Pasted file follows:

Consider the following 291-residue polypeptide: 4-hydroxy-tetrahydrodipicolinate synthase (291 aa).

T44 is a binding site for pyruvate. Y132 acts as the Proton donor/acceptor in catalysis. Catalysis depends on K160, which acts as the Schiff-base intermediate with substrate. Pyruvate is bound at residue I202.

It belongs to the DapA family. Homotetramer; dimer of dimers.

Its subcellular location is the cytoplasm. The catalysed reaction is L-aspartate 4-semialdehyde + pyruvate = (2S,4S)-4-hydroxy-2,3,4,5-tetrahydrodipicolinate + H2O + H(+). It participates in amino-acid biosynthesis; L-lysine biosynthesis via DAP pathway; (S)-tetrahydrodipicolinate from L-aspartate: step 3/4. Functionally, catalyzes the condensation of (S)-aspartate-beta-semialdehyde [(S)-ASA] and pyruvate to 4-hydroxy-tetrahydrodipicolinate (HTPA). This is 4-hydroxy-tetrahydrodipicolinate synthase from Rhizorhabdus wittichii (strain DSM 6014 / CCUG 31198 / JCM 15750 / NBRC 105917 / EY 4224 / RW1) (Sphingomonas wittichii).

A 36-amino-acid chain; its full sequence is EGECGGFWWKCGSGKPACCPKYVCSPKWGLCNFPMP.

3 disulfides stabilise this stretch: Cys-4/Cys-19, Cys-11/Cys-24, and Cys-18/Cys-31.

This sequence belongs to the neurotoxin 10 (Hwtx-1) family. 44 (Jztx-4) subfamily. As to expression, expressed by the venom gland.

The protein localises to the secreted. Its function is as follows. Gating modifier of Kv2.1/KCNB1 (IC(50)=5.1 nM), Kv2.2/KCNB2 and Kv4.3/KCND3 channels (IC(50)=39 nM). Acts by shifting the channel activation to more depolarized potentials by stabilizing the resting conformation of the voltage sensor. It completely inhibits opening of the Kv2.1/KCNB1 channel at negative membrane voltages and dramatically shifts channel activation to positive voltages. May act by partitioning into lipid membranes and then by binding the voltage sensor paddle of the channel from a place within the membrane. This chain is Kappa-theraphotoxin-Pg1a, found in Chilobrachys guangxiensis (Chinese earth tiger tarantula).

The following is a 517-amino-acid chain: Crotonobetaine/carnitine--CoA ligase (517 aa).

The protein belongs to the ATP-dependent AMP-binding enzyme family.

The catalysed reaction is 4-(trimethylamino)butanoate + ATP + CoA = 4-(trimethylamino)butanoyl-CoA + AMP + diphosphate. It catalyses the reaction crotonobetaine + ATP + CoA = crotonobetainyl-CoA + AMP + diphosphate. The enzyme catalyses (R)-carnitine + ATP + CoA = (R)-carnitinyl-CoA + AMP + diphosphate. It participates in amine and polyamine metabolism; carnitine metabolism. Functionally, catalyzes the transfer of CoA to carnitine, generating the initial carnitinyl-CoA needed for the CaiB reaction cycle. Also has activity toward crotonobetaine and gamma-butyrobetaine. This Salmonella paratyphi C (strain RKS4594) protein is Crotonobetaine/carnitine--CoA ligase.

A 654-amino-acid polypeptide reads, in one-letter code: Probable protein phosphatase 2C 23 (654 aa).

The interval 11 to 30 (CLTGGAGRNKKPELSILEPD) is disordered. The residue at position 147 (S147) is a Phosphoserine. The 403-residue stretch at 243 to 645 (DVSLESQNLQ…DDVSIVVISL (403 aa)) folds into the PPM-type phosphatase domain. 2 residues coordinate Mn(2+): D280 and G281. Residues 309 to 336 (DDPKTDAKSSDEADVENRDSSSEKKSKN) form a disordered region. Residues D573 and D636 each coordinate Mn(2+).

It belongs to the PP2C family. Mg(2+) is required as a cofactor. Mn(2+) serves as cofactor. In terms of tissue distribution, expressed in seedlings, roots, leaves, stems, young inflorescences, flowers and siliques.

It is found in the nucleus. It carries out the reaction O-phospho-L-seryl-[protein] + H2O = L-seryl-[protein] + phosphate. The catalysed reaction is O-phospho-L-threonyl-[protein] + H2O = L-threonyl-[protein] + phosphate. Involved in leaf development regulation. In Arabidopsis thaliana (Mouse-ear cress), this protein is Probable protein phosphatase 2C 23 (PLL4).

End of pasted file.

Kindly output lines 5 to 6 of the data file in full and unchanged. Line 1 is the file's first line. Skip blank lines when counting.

A 36-amino-acid chain; its full sequence is EGECGGFWWKCGSGKPACCPKYVCSPKWGLCNFPMP.

3 disulfides stabilise this stretch: Cys-4/Cys-19, Cys-11/Cys-24, and Cys-18/Cys-31.